Regulation Of Programmed Cell Death Pathway Bioinformatics
Programmed cell death is a process that can either be regulatory or as a result of an external stress on a system of the body. There are two forms of programmed cell death: apoptosis and autophagy. Both forms undergo multiple cascades that lead to the death of a cell, and they both must receive some intrinsic or extrinsic signal to initiate the process. The positive regulation of programmed cell death is mediated by several proteins including RPR, HID, GRIM, and the YihE protein kinase that all work to initiate pathways that lead to the activation of the cell-destroying caspases. The induction of programmed cell death is currently being studied as a treatment for several diseases including cancer, and recent publications show cannabinoids to be factors that induce cell death in cancerous cells, while leaving normal cells alone. The negative regulation of apoptosis is done by the blocking of the Fas receptor or introduction of a caspase-3 inhibitor. Autophagy is the degradation of organelles inside the cell by lysosomal machinery, and can help with regulating cellular energy levels. The negative regulation of autophagy is maintained with the continuous activation of the mTOR pathway, which is done so by sensing proper cellular levels of growth factors, amino acids, oxygen, and energy. The negative regulation of cell death is necessary to ensure that too many cells are not destroyed, for if they are serious diseases and disorders could arise such as those associated with neurodegeneration.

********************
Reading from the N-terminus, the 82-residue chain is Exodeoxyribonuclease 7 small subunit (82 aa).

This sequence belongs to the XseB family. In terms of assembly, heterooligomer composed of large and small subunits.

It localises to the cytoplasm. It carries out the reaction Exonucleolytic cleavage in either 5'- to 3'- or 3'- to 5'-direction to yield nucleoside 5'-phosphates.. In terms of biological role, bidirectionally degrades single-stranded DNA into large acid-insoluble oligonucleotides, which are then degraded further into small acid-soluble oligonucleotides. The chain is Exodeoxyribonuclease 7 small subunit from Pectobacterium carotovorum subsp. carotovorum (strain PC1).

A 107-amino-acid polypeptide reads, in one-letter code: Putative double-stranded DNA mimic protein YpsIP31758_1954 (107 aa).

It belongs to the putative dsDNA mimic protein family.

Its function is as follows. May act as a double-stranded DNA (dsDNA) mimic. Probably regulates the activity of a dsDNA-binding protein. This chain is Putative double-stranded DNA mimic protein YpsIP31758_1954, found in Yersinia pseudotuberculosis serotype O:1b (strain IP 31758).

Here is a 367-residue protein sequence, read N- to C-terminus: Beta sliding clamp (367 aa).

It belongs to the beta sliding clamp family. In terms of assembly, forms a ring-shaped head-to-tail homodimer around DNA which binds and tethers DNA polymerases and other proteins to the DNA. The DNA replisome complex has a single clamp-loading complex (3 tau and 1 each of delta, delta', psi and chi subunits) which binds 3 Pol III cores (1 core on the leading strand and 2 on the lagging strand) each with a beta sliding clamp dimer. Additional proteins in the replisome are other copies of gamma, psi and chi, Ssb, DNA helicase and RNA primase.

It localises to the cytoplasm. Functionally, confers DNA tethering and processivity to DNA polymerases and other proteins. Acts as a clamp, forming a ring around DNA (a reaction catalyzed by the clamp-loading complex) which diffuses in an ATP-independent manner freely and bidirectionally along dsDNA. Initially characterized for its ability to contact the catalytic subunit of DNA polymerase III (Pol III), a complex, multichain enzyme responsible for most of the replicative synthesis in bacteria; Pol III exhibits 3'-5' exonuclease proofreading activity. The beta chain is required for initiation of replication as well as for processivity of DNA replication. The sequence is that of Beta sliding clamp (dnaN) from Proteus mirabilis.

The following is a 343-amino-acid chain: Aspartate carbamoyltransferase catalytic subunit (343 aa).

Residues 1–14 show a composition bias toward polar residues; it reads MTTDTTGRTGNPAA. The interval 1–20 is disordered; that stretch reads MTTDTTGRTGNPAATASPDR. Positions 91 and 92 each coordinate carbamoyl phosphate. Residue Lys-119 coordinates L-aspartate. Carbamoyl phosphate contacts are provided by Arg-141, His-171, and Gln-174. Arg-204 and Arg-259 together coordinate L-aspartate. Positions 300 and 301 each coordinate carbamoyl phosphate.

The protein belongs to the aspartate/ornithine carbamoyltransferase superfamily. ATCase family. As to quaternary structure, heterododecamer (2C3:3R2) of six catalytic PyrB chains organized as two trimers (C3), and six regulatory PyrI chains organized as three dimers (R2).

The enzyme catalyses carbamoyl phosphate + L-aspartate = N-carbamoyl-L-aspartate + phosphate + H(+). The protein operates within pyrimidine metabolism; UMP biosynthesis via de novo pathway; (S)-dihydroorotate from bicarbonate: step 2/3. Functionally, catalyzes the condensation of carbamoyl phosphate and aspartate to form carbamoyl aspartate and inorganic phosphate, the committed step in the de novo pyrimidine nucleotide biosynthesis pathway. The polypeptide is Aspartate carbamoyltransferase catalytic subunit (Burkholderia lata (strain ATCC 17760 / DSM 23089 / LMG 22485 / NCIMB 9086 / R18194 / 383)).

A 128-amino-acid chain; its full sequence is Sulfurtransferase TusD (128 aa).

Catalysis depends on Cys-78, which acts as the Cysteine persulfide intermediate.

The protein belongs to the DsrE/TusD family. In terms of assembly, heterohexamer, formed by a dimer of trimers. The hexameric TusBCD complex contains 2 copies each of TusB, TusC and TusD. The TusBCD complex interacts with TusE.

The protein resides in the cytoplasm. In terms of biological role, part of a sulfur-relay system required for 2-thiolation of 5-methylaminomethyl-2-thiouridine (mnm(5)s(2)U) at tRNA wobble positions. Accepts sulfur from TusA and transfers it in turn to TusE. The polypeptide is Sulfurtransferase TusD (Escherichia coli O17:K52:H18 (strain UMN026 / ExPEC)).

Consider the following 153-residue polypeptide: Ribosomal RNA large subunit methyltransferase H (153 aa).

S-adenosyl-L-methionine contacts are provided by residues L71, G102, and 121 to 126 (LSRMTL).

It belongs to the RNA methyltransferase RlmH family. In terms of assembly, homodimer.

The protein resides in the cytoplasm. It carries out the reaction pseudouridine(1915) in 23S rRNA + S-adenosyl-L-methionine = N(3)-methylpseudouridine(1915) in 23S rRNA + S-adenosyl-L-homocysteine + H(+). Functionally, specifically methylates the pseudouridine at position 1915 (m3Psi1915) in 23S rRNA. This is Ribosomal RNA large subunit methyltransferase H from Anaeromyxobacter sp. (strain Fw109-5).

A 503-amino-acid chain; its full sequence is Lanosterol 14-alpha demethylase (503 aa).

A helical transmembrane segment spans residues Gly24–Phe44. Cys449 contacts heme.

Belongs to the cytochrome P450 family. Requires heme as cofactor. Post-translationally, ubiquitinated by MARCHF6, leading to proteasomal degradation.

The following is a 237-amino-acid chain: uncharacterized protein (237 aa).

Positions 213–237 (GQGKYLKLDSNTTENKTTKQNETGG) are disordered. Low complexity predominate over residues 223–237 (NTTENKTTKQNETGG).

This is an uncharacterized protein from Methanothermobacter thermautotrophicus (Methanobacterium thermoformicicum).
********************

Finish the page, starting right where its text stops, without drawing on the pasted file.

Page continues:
Regulation Of Programmed Cell Death Bioinformatics Tool
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